In Defense of Philosophy is “a book everyone should read before and during a first course in philosophy. And after the last”, commented Ralph Mc Inerny, Professor of Medieval Philosophy in the University of Notre Dame, in his review.
Yes, it is a book that will serve philosophers, students of philosophy, and non-philosophers alike. Aside from the above recommendation, which you see at the back cover of the English translation, the first thing that will attract you is the author, Josef Pieper, one of the great modern philosophers. However, if you have not heard of him, then the selling point would be the book’s size. It is a pocketsize, half-an-inch thick book; and yet its title promises more than just what meets the eye.
Pieper’s defense of philosophy does not consist in justification against the criticisms fired at philosophy in this period. Rather, it is in acknowledging the challenges that continually faces philosophy especially today, and showing that philosophy gamely takes them on as it is part of its nature to do so.
To the too often asked question, Is philosophy useful at all?, the author admirably argues that precisely by going beyond mere usefulness, to philosophize is important for any person in the same way that the thirst for truth is necessary for everyone. To engage in philosophy, Pieper says, means to reflect on the totality of things we encounter, in view of their ultimate reasons; and philosophy, thus understood, is a meaningful, even necessary endeavor, with which man, the spiritual being, cannot dispense.
There are only nine chapters in the book but each requires a considerable amount of thinking with the author, thus allowing the reader to already start philosophizing, not necessarily according to a strict method which, he points out, can actually block one from doing authentic philosophy when the method is set up as the end instead of simply the means. This is what happens with philosophical systems that are transformed into ideologies. Pieper says, not one philosophy, but rather philosophizing individuals.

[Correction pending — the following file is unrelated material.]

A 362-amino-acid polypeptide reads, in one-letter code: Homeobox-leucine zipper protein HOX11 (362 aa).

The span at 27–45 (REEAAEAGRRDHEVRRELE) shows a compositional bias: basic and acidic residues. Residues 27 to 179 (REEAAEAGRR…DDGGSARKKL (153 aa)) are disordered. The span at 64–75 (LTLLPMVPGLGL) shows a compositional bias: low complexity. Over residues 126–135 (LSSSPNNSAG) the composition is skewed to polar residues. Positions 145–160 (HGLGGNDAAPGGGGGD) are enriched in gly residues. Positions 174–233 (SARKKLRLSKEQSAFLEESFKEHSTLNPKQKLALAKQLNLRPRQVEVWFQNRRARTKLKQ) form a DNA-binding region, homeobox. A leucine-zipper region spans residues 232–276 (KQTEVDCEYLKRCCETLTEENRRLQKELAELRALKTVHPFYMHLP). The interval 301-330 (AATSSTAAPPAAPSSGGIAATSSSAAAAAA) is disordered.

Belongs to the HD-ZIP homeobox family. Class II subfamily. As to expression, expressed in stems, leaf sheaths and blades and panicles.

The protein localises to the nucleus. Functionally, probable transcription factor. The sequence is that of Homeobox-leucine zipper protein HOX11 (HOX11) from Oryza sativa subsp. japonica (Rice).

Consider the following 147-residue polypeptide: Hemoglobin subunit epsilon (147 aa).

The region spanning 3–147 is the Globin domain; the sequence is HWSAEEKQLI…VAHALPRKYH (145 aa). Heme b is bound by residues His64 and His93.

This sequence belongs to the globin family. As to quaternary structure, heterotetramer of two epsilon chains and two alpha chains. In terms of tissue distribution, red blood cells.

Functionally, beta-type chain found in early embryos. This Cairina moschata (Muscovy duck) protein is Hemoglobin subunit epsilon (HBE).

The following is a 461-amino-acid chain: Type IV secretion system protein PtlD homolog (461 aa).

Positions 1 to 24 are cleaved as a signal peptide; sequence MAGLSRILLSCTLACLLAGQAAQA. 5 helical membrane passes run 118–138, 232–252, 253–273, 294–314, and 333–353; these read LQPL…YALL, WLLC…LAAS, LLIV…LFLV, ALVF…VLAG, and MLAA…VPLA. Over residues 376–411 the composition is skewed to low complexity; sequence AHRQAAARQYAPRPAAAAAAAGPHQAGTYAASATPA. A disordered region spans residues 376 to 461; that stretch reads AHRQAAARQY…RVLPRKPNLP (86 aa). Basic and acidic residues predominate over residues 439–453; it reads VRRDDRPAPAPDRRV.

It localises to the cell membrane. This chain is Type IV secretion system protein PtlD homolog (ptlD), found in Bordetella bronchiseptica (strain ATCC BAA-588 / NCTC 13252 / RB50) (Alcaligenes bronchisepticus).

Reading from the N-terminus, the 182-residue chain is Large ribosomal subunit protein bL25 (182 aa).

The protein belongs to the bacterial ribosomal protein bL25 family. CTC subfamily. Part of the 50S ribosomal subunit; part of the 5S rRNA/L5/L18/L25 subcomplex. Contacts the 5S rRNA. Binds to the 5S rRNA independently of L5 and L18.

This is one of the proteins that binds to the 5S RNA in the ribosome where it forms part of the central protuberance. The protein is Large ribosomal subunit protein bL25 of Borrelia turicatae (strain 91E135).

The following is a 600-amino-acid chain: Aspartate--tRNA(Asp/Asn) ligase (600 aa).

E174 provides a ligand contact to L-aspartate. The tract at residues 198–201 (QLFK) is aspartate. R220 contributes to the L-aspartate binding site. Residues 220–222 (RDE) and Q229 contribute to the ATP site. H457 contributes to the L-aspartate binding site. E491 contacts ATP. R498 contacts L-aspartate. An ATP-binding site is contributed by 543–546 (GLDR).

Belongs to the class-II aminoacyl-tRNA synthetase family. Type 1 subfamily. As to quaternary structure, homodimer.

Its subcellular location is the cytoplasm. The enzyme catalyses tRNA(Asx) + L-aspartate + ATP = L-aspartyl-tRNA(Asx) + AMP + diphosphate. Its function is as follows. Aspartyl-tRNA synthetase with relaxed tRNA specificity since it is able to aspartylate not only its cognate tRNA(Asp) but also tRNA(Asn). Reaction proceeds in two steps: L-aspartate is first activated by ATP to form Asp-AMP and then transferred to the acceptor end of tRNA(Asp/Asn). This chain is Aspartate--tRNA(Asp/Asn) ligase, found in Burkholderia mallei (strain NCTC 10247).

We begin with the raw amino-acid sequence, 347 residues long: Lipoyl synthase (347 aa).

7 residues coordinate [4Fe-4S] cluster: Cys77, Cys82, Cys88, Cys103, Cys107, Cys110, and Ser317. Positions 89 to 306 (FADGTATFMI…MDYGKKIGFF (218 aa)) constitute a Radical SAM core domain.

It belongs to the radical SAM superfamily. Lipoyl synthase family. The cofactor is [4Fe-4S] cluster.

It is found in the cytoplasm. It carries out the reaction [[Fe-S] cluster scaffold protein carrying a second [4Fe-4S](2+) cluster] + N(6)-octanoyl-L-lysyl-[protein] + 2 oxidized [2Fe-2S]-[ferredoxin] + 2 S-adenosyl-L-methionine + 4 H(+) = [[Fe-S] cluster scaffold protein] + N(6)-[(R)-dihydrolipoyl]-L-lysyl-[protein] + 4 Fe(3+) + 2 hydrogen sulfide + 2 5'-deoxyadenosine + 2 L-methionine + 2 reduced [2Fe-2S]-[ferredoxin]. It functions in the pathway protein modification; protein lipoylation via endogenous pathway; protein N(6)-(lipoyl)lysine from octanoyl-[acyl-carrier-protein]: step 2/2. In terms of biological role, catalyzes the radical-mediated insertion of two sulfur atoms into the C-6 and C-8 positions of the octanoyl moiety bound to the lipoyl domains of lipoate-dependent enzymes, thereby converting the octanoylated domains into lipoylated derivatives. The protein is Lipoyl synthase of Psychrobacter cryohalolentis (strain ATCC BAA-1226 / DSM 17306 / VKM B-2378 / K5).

He talks about what “meaningful in itself” means to help the reader see the relevance of philosophy. He shows how the world can be known and still remain unknown, and thus, why philosophy is a continual opening to truth wherever it may come from. This is very much in the spirit of two of the greatest philosophers of all time, Aristotle and St Thomas Aquinas.
Pieper also bravely tackles how a believer in God not only can still do philosophy, but also can probably do better and more authentic philosophy
, contrary to the dogmatic belief of those who claim that if one believes in God, it follows that he cannot do philosophy; or vice versa. Martin Heidegger, the German philosopher who developed existential phenomenology (1889-1976) thought that a believer could not be a philosopher; on the other hand, another German philosopher Karl Jaspers (1883-1969; one of the originators of existentialism and to whom Heidegger was an assistant at the University of Freiburg) thought that a philosopher could not have faith.
In the book’s last chapter, Pieper uses the images of “seeing” for the scientist or philosopher, and of “listening” for the believer. As a scientist or philosopher, he says, a person acquires knowledge of the universe by what he “sees”, his own faculties. And, as a believer, this same person “listens” to the testimony of others who have gone before him or even those of his contemporaries. He therefore enriches his knowledge of the truth by his openness to it.